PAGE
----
Deaths from the coronavirus continued their gradual descent, Gov. Andrew M. Cuomo said on Friday, with the state recording 422 more deaths, the least since April 1. The state death toll now stands at 16,162.
Other indicators of progress against the virus continue to show improvement, too, though New York was still being hit harder than any state in the nation:
The three-day average of the number of virus patients in hospitals had fallen 11 days in a row. It had dropped by more than 3,000 since last Friday, and was down nearly 25 percent since its peak on April 13, according to statistics cited by the governor.
The number of patients who were intubated, and therefore least likely to survive, had fallen for 12 days in a row, the governor said.
One area of concern remained the number of new hospital admissions. After dropping almost 35 percent from last Friday to Tuesday, it had fallen only another 5 percent since then.
“That’s basically a flat line, and that is troubling,” Mr. Cuomo said.
The influx of patients reflected the fact that the state was still averaging about 6,000 new virus cases per day.
That was down from almost 11,000 per day during the first week of April but still more than any other state. New York had 271,621 confirmed cases of coronavirus.
A walk in the park brings tense flare-ups: Back off, you’re too close. Oh really? Then stay home. A loud neighbor, once a fleeting annoyance of urban life, is cause for complaint to the city. Wake at noon, still tired. New York City’s can-do resilience has given way to resignation and random tears.
Evidence of that mood shift could be seen in little spikes on the EKG of data compiled by the city.
Complaints to 311 rose in telling categories. A near-doubling of reports of loud televisions in the past five weeks compared with the same period last year, from 400 to 794, suggests an I’ve-had-enough drawing of lines. There were 16,901 calls in a brand-new category, lax social distancing.
Elsewhere, traffic to news sites flattened after the surge that accompanied the virus’s arrival, according to data from the website Chartbeat, a strong indicator of news fatigue.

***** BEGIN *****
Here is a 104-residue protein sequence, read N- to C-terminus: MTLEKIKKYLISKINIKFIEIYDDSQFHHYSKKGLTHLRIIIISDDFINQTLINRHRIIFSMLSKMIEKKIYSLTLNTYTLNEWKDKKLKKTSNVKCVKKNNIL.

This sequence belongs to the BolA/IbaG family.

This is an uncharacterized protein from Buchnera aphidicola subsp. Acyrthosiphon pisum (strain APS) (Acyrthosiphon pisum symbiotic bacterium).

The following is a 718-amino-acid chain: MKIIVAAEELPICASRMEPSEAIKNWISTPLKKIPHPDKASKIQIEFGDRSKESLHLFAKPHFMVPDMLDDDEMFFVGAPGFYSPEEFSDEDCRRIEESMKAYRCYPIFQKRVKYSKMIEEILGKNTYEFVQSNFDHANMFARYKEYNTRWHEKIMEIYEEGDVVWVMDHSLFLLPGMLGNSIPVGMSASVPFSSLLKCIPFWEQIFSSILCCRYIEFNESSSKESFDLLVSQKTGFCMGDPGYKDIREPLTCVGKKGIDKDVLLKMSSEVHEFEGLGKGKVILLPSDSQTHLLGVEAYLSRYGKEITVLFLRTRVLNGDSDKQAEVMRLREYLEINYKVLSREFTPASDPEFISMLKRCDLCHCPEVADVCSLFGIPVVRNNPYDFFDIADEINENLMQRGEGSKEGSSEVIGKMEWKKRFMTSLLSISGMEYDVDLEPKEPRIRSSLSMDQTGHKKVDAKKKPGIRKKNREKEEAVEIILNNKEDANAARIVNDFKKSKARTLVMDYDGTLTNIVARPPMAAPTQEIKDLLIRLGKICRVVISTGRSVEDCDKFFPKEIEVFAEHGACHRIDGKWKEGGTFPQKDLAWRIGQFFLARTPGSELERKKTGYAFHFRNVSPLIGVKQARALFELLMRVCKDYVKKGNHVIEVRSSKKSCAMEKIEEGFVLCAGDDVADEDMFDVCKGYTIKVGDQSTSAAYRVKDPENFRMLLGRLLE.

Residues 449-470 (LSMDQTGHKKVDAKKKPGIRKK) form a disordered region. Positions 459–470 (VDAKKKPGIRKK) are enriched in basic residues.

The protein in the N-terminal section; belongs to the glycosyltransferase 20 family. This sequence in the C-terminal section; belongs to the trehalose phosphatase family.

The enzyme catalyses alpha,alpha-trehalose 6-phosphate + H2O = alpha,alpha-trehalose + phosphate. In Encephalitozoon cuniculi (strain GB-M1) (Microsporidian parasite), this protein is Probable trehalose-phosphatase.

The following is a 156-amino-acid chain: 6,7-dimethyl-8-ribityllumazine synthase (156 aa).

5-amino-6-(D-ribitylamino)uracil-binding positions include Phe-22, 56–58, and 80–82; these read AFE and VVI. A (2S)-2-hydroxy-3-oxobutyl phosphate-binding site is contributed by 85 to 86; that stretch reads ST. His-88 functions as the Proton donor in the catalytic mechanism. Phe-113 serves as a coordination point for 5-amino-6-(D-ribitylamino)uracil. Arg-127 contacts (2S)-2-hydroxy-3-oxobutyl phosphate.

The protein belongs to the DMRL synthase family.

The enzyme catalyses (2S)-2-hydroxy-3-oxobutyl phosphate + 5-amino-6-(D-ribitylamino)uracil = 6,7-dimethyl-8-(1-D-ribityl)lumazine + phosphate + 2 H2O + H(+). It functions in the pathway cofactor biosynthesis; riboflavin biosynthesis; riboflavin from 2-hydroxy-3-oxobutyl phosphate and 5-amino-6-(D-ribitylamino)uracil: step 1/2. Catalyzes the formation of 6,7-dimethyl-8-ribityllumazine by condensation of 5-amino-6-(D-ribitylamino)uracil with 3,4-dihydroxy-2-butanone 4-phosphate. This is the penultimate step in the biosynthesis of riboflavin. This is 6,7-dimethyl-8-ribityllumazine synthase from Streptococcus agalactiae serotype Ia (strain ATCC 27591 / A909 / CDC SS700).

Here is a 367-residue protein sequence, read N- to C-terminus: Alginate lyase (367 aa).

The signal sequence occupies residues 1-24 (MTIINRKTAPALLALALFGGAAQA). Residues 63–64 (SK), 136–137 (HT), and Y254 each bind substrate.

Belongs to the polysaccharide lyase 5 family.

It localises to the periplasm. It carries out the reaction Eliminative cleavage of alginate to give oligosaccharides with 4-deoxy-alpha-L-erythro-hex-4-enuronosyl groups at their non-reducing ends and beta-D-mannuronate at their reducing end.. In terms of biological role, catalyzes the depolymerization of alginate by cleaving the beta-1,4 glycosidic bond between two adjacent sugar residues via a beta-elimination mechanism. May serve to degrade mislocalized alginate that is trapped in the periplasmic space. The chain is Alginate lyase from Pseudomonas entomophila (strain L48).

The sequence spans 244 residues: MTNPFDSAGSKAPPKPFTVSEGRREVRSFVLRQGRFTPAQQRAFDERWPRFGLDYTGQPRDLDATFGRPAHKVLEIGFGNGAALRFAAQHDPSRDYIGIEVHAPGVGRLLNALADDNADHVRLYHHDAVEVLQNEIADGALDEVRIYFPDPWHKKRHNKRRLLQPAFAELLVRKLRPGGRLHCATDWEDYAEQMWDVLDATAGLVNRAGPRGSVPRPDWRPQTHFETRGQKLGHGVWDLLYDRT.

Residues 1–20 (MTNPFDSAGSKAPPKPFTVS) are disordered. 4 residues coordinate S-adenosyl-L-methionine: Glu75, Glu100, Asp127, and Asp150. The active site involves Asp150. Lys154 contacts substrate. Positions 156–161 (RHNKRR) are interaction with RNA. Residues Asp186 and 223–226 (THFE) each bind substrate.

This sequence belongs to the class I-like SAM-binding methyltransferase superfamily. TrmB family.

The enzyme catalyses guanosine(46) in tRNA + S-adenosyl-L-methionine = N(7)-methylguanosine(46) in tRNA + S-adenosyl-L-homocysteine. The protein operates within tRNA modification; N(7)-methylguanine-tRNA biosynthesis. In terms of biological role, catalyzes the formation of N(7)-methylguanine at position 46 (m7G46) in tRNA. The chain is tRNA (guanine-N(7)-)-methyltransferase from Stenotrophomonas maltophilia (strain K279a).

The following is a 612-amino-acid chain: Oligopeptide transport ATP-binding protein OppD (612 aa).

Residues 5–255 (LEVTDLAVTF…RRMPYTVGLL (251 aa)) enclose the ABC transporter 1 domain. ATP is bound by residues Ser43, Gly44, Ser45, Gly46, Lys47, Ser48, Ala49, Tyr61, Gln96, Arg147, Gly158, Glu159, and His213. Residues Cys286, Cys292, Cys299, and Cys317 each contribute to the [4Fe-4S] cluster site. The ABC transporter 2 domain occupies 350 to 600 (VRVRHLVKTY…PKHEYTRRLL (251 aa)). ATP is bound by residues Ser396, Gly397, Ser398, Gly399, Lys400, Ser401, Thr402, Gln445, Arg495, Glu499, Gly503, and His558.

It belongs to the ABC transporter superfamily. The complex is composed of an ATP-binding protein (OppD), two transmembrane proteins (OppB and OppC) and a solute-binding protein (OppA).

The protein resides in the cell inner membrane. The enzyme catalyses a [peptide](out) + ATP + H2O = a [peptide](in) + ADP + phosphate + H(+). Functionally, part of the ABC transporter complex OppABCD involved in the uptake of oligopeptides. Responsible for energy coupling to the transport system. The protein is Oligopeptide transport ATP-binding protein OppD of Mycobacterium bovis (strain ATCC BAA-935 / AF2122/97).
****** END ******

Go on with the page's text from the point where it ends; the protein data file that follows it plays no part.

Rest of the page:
The most recent weekly survey of 1,000 New York State residents, about half of them from the city, by the CUNY Graduate School of Public Health and Health Policy asked how socially connected people have felt. Just over two in five said “not at all.” That was about double the number that answered that way four weeks earlier.
Forty percent of the latest poll’s respondents said they had felt anxious more than half of the time in the past two weeks; 32 percent said they had felt depressed.
“This is the week where I feel like I have accepted this, and given up,” Euna Chi of Brooklyn wrote in an email. “My daily commute to the couch feels ‘normal.’”
“I dare you”: Cuomo stepped up his attacks on McConnell’s bankruptcy suggestion.
Governor Cuomo raised the ante on Friday in his attacks on Senator Mitch McConnell’s comments that states facing gaping budget deficits should declare bankruptcy rather than receive more federal aid.
Mr. Cuomo said that states could not legally declare bankruptcy, and he dared Mr. McConnell, Republican of Kentucky and the majority leader, to pass legislation letting them do so.
“Your suggestion, Senator McConnell? Pass the law. I dare you,” Mr. Cuomo said. “You want to send a signal to the markets that this nation is in real trouble? You want to send an international message that the economy is in turmoil? Do that.”
New York is projecting a $61 billion drop in tax revenue over four years because of the coronavirus, Mr. Cuomo said, and he has stressed that only an infusion of federal money could get the state back on its feet.
On Wednesday, Mr. McConnell had said that Senate Republicans were disinclined to offer additional assistance to local governments and that he favored “allowing states to use the bankruptcy route.” His office amplified the message in a news release under the heading “Stopping Blue State Bailouts.”
That evening, Mr. Cuomo called the bankruptcy comment “one of the saddest, really dumb comments of all time.”
On Thursday, he called Mr. McConnell “the grim reaper,” and added: “Think of what he is saying: People died. 15,000 people died in New York, but they were predominantly Democrats, so why should we help them?”
On Friday, Mr. Cuomo called Mr. McConnell’s bluff: “If you believe what you said, and you have the courage of conviction because you’re a man of your word, pass that bill if you weren’t just playing politics,” he said. “We’ll see how long it takes him to do it.”
Reporting was contributed by Michael Gold, Andy Newman and Sarah Maslin Nir.